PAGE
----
inpiration-behind-these-coins

We all know that Lincoln is on the penny and Washington the quarter, but who were some of the men and women used for famous pieces of currency throughout US history?

It’s easy to imagine how designers and engravers would have recreated the images of presidents on coins and paper bills throughout the history of the U.S. Mint, given the number of pictures and snapshots left behind by the great men of American history. When it comes to coins that don’t feature a president, however, coin engravers need to find inspiration for their designs. What is the story behind the faces on coins throughout American history? Here are three notable coins and the stories of their models.

1. Buffalo Nickel

buffalo-nickel

One of the hallmarks of coin collectors due to its ubiquity and availability, the Buffalo nickel has entered public memory as a debased currency due to its composition as three-quarters copper and only one-quarter nickel. Indeed, when the Buffalo nickel fell out of favor and was replaced by the modern-day Jefferson nickel, few people raised any eyebrows. One of the great legacies of the nickel, however, is the Indian head on the front. There’s no consensus on who this Indian actually is, but there is no shortage of people claiming that they were the inspiration for the coin cast. Native Americans like Two Guns White Calf or John Big Tree have suggested that their likeness provided the model for Buffalo nickels, however, it’s likely that the image on the front of the coin is a composite of several Native Americans. The buffalo on the reverse of the coin, furthermore, is commonly thought to be a Bronx zoo tenant known as Black Diamond, yet there are also questions about whether or not a separate bison (named Bronx) was the model for the coin.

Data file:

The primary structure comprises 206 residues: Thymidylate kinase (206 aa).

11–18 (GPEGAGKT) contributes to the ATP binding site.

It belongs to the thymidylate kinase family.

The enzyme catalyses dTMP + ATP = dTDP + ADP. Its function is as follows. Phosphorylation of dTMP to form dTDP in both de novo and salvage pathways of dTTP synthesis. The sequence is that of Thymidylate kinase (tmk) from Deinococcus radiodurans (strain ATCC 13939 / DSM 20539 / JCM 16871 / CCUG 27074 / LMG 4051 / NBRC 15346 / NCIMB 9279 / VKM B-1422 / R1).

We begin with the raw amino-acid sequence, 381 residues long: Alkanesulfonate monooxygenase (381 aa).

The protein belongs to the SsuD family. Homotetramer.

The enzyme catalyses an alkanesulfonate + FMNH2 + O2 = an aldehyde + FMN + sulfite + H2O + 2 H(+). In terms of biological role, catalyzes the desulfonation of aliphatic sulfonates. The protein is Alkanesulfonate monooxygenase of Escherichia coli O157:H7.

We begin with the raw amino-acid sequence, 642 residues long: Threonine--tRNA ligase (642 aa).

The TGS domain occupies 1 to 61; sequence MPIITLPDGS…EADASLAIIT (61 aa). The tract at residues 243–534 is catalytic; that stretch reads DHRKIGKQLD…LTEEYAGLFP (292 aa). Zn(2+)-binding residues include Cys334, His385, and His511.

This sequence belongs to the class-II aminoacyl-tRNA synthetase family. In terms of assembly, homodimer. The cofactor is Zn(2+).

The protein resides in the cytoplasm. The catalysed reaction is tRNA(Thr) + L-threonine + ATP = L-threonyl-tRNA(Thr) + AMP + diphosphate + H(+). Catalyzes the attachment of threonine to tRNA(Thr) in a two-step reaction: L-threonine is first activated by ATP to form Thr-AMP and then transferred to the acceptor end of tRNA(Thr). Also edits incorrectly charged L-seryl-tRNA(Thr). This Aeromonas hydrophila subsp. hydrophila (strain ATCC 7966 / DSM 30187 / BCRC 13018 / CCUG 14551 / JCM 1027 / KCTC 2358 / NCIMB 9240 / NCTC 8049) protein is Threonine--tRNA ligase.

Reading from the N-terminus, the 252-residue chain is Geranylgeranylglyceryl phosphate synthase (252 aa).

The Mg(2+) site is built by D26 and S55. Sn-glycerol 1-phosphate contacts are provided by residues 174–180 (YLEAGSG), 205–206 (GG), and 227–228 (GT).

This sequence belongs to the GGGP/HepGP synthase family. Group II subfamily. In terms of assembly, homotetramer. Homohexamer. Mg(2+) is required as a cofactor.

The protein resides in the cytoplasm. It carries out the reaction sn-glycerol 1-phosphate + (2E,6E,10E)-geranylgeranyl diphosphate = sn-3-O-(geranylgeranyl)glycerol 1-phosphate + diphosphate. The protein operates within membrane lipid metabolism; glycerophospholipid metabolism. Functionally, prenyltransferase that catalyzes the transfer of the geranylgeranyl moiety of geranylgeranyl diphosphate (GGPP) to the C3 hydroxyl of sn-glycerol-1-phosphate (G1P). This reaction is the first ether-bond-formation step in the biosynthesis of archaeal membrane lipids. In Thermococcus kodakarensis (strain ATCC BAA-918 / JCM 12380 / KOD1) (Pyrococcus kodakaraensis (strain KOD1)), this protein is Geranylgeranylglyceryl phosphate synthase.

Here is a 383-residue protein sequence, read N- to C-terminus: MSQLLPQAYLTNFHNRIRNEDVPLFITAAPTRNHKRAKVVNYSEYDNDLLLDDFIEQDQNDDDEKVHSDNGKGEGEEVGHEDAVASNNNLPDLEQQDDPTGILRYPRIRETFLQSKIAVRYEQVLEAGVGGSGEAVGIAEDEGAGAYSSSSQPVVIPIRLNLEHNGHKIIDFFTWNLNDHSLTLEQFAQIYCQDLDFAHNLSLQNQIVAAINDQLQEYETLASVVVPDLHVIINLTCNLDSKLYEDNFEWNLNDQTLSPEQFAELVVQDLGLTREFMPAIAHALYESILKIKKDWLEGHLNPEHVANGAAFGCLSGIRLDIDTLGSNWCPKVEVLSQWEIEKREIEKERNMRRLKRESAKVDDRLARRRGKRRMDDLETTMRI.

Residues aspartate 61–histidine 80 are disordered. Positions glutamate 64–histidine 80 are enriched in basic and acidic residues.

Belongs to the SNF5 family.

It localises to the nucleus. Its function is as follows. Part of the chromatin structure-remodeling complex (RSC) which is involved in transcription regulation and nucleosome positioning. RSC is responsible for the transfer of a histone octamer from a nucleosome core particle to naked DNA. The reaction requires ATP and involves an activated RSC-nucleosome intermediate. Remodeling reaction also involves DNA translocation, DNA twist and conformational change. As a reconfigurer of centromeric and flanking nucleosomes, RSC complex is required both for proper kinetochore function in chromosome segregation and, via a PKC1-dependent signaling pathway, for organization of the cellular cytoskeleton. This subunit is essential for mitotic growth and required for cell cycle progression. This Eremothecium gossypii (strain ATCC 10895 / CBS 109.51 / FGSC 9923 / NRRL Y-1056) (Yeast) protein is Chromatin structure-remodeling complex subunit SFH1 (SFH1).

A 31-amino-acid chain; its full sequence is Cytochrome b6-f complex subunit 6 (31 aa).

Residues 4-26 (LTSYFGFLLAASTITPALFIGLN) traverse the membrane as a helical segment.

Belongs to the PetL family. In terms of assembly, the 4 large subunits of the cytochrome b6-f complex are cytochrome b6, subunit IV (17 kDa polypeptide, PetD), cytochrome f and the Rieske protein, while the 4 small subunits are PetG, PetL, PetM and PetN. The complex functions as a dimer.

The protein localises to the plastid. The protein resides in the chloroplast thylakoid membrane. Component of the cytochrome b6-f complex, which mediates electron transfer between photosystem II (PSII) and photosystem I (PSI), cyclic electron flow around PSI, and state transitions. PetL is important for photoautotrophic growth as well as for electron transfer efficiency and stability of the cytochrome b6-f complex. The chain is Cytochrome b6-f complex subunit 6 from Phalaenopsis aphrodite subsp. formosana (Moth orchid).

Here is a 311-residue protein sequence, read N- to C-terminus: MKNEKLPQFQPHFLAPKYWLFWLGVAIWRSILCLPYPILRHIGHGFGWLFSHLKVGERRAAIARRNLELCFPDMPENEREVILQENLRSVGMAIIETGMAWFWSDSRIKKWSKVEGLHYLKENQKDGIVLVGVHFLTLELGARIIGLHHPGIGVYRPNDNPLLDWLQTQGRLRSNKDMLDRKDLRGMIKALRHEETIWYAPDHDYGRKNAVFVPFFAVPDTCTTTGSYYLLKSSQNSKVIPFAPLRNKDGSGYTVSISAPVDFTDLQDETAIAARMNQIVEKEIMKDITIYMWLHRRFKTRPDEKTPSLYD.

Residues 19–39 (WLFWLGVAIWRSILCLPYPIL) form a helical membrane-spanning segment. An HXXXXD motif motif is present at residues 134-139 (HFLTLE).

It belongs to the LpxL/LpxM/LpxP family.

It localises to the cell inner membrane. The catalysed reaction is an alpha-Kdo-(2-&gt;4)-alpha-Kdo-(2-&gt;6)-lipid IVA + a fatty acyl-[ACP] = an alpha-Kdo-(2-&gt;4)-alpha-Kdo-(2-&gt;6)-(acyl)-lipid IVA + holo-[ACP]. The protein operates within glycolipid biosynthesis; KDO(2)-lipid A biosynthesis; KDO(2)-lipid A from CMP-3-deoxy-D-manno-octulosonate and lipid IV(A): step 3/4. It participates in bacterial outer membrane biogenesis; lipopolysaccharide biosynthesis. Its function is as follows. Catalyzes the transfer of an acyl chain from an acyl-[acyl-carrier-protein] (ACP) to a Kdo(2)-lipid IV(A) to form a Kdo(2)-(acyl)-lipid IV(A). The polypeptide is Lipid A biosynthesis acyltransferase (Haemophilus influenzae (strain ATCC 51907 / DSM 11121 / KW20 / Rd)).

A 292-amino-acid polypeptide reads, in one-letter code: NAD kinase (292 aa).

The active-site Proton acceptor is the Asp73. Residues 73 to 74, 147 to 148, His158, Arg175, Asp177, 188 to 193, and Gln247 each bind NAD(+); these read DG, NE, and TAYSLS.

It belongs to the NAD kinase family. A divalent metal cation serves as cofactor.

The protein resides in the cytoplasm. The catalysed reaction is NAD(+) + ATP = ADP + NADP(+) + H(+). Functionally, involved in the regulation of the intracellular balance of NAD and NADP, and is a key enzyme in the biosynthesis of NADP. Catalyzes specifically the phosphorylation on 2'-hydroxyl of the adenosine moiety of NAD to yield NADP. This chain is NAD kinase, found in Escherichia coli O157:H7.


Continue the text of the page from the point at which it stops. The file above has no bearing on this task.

2. Sacagawea Dollar

Sacagawea-Dollar

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The dollar coin has rarely proven popular amongst average Americans, yet this hasn’t stopped the U.S. Mint from introducing dollar coins at every opportunity in an attempt to cut down on the expenses of printing Washington’s $1 bill. In 2000, the mint announced they would mint a gold dollar coin bearing the likeness of Sacagawea, the famous Shoshone native who helped guide the Lewis and Clark expedition through the Rocky Mountains and onward to the Pacific Ocean. To create the coin, artist Glenan Goodacre needed a visual of Sacagawea, but no paintings of the bold woman have survived. Goodacre called upon Shoshone native Randy’L Teton, a student at the University of New Mexico, and then created clay sculptures of Teton’s head and facial features to be used for the metal dies. While Teton served as the model, she also emphasized that certain points of the coin’s face like cheeks and forehead were hers and that other parts more resembled Sacagawea herself.

3. Walking Liberty

Walking-Liberty

Often referred to as one of the most beautiful pieces of currency ever minted by the U.S. government, the Walking Liberty half dollar has made collectors want to buy silver coins to appreciate the detail and flow of the image of Lady Liberty upon the front. There are a lot of similarities between the Walking Liberty half-dollar and the French Sower silver coins, but it’s thought that the image of Liberty herself was drawn from one of the tenants of artist Adolph Weinman, a woman named Elsie Kachel. Weinman had previously created a metal bust of Kachel 1 when she was 27 years old and in the prime of her beauty, a bust that would provide the genesis of Liberty’s own imagery. The forceful bald eagle on the coin’s reverse, which stares confidently out from its mountaintop perch, has left no suggestion about its own model, though it could have been a legacy of Weinman’s travels across the nation when he left from New York to attend the Panama-Pacific International Exposition in San Francisco.

Additional Sources

1 – https://www.davidlawrence.com/books/the-complete-guide-to-mercury-dimes/chapter-1/elsie-kachel-stevens/